Lara Hanson, LCSW is a recent San Diego to Los Angeles transplant, who has been re-building her private practice over the last year in a new city. In this Spotlight, we talk about the importance of adapting to a new culture and utilizing flexibility, self-care, and resiliency on the path to your goals.
Hi Lara. Tell us a little bit about your private practice.
I actually moved up [to Los Angeles] from San Diego about a year and a half ago. I decided to make some great changes and I’ve been re-building my practice up here.
Who do you work with and what is your focus?
I worked with child welfare services for 13 years. Working with the medical, governmental, and educational systems really helped me discover my passion and niche, which is working with abuse and trauma. Later, I went on to receive additional training in play therapy and art therapy, in addition to EMDR.
In my practice, I adapt to clients’ needs, age range, and level of development. I’m using a lot of CBT and DBT. Many of my clients are insight oriented and are deeply processing what’s going on in their lives. With children, I incorporate mindfulness practices and emphasize the mind-body connection, which is such an important component for children and adults alike.
Right now my practice consists primarily of adult clients, many of whom I’m seeing through EAP’s. While my niche is children, it has taken me a while to understand how insurance panels are run up here in LA. So I’ve had to rework my business strategy. Ultimately, my intention is to continue to develop a younger clientele (aka children) up here.
What is it like to start fresh in a new city?
Despite only moving a few hours north, it has taken a little bit of time to understand LA culture. In LA, traffic and geographic proximity really seem to play a role in your practice and clientele!
I chose to set up my new practice in Glendale, in part because of the prices and commute, and also because it was really important to me to feel like I was in the right setting. I really like the energy here! My previous office in Carlsbad was a couple blocks from the beach, and during sessions it was really nice to get outdoors, walk to the beach and utilize that as part of my setting. As you can imagine, coming to LA was a big change in lifestyle.
Since I was in San Diego for so many years, I had developed a lot of connections within social services, the school system, and through doctors and hospitals, which provided a steady stream of referrals. In LA, I’ve been working to establish relationships with therapists as a way to understand what they do and to market my own services. Social networking with different geographic groups seems to be really important here.
What are you goals for your practice?
Ideally, my practice will consist of about 20-25 hours of client contact, and I’m about halfway there. Beyond that, there are the many aspects of running a business, which have been greatly enhanced by using SimplePractice. I had that moment of fear of going back to what I knew before I started using SimplePractice, but it is so liberating and empowering to move forward with technology. I feel inspired to keep with the times.
You mentioned using mindfulness in your practice. What is a good mindfulness exercise you like to use with kids?
When kids come in, they are often fidgety. My office has a lot of interesting things to look at, so sometimes I might have them look around the room and identify what they are seeing. Then I’ll translate that to body sensations they are experiencing, and I’ll have them move their awareness from head-to-toe, for example asking them what it’s like to relax their eyebrows or smile/frown, or have them talk about what they’re seeing, smelling, or hearing.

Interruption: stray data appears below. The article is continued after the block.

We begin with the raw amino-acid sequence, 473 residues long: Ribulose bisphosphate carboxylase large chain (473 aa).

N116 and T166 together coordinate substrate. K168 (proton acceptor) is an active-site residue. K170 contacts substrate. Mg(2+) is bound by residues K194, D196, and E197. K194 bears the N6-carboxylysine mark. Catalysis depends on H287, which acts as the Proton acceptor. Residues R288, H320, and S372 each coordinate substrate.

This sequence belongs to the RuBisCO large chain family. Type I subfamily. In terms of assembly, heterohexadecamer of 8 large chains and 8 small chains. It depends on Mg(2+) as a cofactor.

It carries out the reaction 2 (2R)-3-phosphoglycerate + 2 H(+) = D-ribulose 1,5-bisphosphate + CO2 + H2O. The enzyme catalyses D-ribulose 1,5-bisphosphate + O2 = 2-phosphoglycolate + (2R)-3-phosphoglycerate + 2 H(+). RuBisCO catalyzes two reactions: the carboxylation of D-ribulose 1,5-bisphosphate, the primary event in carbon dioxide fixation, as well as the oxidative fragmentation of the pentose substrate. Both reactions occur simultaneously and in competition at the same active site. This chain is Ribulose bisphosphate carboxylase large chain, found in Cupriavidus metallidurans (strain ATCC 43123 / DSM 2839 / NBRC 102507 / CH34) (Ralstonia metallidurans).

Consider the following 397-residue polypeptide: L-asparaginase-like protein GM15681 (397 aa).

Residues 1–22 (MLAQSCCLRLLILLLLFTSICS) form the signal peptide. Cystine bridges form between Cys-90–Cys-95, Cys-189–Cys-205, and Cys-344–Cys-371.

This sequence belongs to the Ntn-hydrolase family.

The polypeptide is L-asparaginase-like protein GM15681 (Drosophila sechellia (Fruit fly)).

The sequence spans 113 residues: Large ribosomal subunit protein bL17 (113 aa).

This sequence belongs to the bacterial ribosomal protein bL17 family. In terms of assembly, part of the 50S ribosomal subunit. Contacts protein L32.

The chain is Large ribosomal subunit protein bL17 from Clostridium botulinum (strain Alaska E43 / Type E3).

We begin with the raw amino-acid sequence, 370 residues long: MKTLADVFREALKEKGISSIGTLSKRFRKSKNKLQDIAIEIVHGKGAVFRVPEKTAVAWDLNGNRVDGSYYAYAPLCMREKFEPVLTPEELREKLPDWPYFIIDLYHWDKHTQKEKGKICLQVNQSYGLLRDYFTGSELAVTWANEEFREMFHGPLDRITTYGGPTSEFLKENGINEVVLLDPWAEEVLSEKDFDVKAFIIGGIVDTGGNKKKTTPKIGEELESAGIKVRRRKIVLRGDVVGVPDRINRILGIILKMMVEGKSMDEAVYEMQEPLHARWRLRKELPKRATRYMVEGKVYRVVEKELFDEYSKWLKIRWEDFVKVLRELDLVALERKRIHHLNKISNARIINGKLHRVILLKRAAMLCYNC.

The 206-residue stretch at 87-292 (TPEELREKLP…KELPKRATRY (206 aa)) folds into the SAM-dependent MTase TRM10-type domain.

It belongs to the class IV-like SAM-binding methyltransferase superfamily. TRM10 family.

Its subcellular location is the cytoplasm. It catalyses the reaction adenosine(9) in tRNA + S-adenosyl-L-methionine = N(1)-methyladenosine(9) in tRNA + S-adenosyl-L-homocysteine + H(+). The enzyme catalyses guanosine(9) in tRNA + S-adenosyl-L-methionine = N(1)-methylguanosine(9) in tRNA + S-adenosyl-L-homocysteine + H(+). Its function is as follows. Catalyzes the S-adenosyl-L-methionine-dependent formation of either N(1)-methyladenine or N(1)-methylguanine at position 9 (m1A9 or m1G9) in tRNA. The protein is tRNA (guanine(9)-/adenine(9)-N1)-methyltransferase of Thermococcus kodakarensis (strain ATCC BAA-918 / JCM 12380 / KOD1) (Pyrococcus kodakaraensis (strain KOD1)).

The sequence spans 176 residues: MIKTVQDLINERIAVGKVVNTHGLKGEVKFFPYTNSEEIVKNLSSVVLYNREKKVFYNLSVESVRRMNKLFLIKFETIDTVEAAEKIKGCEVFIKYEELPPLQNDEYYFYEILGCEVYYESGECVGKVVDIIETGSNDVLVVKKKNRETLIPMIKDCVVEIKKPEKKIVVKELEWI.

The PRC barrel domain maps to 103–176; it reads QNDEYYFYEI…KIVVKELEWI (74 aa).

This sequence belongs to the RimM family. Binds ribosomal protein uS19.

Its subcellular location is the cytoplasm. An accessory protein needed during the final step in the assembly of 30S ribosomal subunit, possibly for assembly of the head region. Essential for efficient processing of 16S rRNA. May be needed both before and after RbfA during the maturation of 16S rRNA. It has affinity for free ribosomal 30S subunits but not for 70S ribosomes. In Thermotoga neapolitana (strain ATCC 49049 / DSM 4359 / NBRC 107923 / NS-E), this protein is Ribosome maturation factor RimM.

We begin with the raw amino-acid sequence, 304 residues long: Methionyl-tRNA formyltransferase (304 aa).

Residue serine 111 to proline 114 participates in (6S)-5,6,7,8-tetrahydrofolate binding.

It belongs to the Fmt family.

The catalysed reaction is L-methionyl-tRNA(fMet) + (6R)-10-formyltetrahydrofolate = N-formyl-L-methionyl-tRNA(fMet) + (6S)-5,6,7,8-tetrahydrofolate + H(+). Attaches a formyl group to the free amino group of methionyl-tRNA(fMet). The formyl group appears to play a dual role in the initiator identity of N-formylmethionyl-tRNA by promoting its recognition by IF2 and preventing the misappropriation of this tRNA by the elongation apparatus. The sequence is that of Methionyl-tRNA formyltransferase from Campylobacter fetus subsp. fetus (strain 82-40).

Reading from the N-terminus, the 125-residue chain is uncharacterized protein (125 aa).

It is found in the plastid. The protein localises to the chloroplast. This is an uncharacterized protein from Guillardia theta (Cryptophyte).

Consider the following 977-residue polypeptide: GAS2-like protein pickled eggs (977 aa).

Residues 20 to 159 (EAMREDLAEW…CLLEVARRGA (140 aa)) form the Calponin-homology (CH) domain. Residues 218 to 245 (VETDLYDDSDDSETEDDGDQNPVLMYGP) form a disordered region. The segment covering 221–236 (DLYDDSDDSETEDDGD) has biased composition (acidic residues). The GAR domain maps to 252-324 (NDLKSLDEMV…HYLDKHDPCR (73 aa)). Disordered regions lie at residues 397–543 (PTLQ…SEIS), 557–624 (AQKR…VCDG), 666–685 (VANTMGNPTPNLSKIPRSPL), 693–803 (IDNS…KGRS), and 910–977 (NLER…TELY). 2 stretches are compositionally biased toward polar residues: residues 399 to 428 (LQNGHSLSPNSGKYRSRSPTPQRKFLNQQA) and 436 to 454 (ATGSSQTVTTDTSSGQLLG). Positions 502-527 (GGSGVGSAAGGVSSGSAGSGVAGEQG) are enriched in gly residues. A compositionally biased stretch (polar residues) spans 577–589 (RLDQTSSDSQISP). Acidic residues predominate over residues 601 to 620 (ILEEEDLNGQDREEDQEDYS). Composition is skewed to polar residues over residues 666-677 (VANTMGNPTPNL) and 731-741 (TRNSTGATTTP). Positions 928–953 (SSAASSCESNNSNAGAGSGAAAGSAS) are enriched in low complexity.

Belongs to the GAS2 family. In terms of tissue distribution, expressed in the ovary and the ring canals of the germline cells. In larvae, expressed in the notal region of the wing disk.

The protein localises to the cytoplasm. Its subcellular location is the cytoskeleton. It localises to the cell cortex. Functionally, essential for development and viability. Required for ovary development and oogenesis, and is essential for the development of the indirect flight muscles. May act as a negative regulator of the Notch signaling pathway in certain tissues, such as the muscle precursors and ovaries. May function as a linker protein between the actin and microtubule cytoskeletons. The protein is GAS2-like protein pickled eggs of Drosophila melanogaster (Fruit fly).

I also tend to bring the parents into the room and playfully help them engage. I want them to understand what I’m doing so they can use what we’re doing in the home or in public.
I love feeling free and creative with my kids, but I also use a psycho-educational component to draw the parents in. Parents are essential in helping their children progress. It’s funny when the children start playing with their parents and support their parents with their own mindfulness practices.
What are your own strategies for self-care?
I’ve always enjoyed yoga and spending time outdoors. I also find that taking some time between leaving work and going home supports my own sense of calm. I’ll use a combination of music that I enjoy and positive thoughts to help me transition to my home life after taking care of people all day long. I’m getting used to traffic in LA, and I’m actually using it as a means to consciously remind myself to breathe and relax. I also use that time in the car to call my friends. Checking in with them for a few minutes is a great way to stay connected.
Ok, on to the fun stuff. Tell us something unique about you.
Well, I climbed Mount Kilimanjaro! It was such an amazing experience. With something like that, you have to be prepared with both your mind and body and have a desire to do something in life with an element of surprise. You just don’t know what might happen.
This relates to the passion I have in my business. I realize it’s ok to have the desire to be successful and keep working to develop it, whatever comes. I feel fortunate that my place in life has allowed me to have this changeover. Of course, it’s difficult to develop a practice and manage everything going on in life, but for me, it has been an exciting new chapter.
You can find Lara at: